Some textbooks like (Numerical recipes the art of scientific computing) derive the DFT as a Riemann sum of the CTFT. With this in mind it would be natural then to approximate the identity $$y(t)=x*h=\mathcal{F}^{-1}\big\{XH\big\}$$

with the mathlab code y=ifft(fft(x).*fft(h)) which roughly means that my response is the inverse DFT of the product of the DFTs.

I have been reading recently that this approach isn't really valid in the case of the DFT. The relevant identity in the discrete realm is $$\mathcal{F}^{-1}(XH)_{n}=\sum_{l=0}^{N-1} x_l (y_N)_{n-l}$$ which is called a circular convolution.

But so far, my ifft(fft...) approach yields results that are completely compatible with the analytical results.

I also want to mention that I have checked for the well-known result that convolving with a shifted impulse, shifts your response along the domain; and the result that scaling an impulse, scales the response.

I've implemented impulses by inputting the coefficient in the dirac-delta function in some position on a vector, without really justifying why this works.

So therefore I have two questions:

Why is the y=ifft(fft(x).*fft(h)) approach valid and compatible with the theory? Is this the way its supposed to be? How can I justify such a thing? Why aren't the step factors $dt$ involved in this approach?

Why are impulses correctly modeled by only inputting the coefficient that would correspond to the dirac-delta function? (This seems intuitive to me, but I wouldn't like to say my opinion as I would prefer to listen to you mostly).


Edit: This is the problem I am working on

Using MATLAB, I've been told to use the convolution theorem to find the response of an RC circuit given a signal $x(t)=\displaystyle \sum_i \delta(t-t_i)$ and $x(t) = \cos(t)$ (and other similar ones like $x(t)=e^{-t}\cos(t)$, but this isn't important).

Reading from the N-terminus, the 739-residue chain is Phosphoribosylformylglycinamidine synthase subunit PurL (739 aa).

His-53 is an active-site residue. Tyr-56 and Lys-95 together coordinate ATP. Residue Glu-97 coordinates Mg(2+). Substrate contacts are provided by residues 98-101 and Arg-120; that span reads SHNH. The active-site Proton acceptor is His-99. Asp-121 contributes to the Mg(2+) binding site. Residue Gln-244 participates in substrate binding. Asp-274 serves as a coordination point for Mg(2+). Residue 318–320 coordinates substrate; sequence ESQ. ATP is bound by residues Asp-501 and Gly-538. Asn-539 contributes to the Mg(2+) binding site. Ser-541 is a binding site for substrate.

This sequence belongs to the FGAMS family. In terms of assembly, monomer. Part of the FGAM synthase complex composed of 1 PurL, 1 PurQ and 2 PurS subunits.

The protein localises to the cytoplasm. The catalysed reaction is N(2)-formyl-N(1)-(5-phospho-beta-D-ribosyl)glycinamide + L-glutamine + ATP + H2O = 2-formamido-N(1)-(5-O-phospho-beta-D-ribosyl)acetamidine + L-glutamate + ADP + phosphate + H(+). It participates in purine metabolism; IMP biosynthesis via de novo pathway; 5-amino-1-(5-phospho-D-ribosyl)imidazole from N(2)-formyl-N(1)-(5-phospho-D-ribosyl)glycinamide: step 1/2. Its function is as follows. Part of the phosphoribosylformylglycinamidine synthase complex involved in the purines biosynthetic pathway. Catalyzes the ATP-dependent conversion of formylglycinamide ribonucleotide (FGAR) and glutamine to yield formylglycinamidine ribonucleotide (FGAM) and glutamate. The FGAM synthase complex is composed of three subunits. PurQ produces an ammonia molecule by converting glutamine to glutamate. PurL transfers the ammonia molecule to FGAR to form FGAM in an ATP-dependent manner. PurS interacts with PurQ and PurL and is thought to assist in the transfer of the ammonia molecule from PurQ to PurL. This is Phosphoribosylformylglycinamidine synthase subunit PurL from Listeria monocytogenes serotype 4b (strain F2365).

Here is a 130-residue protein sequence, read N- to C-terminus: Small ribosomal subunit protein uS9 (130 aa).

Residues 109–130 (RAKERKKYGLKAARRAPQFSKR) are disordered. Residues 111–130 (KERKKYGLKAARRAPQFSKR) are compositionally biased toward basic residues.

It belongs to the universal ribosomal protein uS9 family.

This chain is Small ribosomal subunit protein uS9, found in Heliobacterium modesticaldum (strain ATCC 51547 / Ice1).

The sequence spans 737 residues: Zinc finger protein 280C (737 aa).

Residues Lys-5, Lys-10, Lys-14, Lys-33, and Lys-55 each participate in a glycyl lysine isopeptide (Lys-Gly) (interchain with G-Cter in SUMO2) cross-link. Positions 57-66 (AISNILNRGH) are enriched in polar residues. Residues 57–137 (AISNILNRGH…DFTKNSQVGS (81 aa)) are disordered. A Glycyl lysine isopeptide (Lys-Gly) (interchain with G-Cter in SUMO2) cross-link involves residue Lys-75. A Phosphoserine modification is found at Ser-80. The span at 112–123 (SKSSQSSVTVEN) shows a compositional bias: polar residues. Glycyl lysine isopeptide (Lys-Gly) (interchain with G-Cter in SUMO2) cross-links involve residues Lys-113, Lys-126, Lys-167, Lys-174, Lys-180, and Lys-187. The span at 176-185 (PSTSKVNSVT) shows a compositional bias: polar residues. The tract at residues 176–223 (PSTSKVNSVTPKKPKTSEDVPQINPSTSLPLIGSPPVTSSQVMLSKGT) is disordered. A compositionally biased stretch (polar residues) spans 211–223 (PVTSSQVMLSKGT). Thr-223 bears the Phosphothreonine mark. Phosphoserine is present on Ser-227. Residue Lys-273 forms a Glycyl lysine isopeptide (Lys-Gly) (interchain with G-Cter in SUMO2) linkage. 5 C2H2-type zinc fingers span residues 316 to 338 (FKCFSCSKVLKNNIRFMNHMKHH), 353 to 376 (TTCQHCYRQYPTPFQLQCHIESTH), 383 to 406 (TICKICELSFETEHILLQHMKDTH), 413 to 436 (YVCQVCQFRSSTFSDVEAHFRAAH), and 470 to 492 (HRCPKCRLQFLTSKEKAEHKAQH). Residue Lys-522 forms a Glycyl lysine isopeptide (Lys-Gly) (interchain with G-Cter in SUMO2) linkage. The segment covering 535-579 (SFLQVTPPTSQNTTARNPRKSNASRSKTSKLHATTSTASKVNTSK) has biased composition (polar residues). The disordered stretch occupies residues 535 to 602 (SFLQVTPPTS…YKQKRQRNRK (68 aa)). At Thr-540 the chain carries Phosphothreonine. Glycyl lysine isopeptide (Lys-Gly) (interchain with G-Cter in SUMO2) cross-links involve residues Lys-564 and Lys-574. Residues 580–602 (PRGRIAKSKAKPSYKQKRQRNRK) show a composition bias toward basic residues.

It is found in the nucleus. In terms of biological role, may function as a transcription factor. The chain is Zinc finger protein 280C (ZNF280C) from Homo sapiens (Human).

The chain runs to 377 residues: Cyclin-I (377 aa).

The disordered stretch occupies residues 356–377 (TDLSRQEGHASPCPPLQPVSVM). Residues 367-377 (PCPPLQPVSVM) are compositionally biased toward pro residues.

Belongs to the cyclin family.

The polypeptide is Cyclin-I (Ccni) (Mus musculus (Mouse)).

The purpose of this exercise is not to solve things analytically, but to use MATLAB. I specifically want to do this with the fft and ifft functions in MATLAB.

The way I'm proceeding is by writing something like:


x=[zeros(1,500) 1 zeros(1,500)];



Which works perfectly fine. If I want to analyse $x(t)=\cos(t)$

I just modify my code the following way:





which again, works fine.

I'll repeat my questions for the purpose of clarity:

Why is this valid? This convolution identity isnt valid in the discrete case. Also, the interval $(-5,5)$ is not at all similar to $(-\infty,\infty)$ so my Riemann approximation should suck (for the cosine case), but it doesn't.

Can anyone explain why using the step only in front of theifft is what works here? Namely why shouldn't I be doing 01*ifft(.01*fft(h).*fft(x)*.01) which seems more in line with the expression of the CTFT.

  • $\begingroup$ Check out this answer, it might at least partially answer your question. $\endgroup$ – Matt L. Nov 7 '15 at 16:01
  • $\begingroup$ I've noticed I don't have to use the step $dt$ in calculating responses to impulses. But in the case of an cosine signal, I do have to use it in order to have sensible result. Any ideas as to why this might happen? $\endgroup$ – DLV Nov 7 '15 at 16:11
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    $\begingroup$ Could you edit your question and describe in detail the example you've been working on? Concerning the impulse as an input signal, note that you can't sample a continuous-time (Dirac) impulse, and of course there's no step $\Delta t$ if the function extends over an interval of size zero (as is the case for an ideal impulse). $\endgroup$ – Matt L. Nov 7 '15 at 17:54
  • $\begingroup$ Sure I'll edit my question in just a second. $\endgroup$ – DLV Nov 7 '15 at 17:57
  • $\begingroup$ I've edited my question @MattL. If something is unclear please don't hesitate to tell me. $\endgroup$ – DLV Nov 7 '15 at 18:15

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